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article imageLunar eclipse visible from western North America on Saturday

By Albert Baer     Dec 6, 2011 in Science
Skywatchers in western North American who rise early on Saturday will get a chance to see this month’s total lunar eclipse. A total lunar eclipse will be visible in the early morning hours on Saturday, Dec. 10.
Normally, we see the moon as it reflects light from the Sun. A lunar eclipse occurs when the moon moves into the Earth’s shadow, such that sunlight is blocked from reaching the moon. Since this can only happen when the moon, the Earth, and the Sun are lined up, these eclipses always occur when the moon is full.
Aligning his camera on the same star for nine successive exposures  Sky & Telescope contributing pho...
Aligning his camera on the same star for nine successive exposures, Sky & Telescope contributing photographer Akira Fujii captured this record of the Moon’s progress dead center through the Earth’s shadow in July 2000. Credit: Sky & Telescope / Akira Fujii
Sky & Telescope / Akira Fujii
Observers will see the eclipse begin early in the morning, with the first signs of the Earth’s shadow moving across the face of the moon at 4:45 a.m. PST. Over the course of the next couple of hours the Earth’s shadow will creep across the moon’s surface, until the moon is fully covered. Total eclipse will begin at 6:05 a.m. PST, and mid-eclipse occurs at 6:32 a.m. PST. At the height of the eclipse, the moon will take on a reddish-orange hue, due to the traces of sunlight reaching it by passing through the Earth’s atmosphere – the same effect that causes red sunsets. The total eclipse will end at 6:57 a.m PST, while the final traces of the Earth’s shadow will not pass until about an hour and a half later, after the Moon has set below the horizon.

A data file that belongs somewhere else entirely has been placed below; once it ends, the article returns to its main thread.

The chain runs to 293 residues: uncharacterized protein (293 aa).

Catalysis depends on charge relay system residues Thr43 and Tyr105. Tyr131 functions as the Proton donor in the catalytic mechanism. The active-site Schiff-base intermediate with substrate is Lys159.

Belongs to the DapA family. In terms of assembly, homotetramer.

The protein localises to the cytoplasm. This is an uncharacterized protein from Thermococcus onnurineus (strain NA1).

How much of the dawn lunar eclipse will be visible for you? For your location  this map tells what s...
How much of the dawn lunar eclipse will be visible for you? For your location, this map tells what stage the eclipse will have progressed to by the time the Moon sets below your west-northwestern horizon. The Sun rises right around the same time an eclipsed Moon sets. This means the sky will have been growing brighter and brighter up to then. (Dawn begins about an hour and a half before sunrise). Credit: Sky & Telescope
Sky & Telescope magazine
Observers in the northwest will be able to see the whole eclipse. Observers to the east will see the moon set below the horizon earlier during the eclipse – the further east, the earlier it sets.
The next partial eclipse of the moon will occur in June 2012, and the next total lunar eclipse will not happen until April of 2014.
Materials provided by Sky & Telescope.
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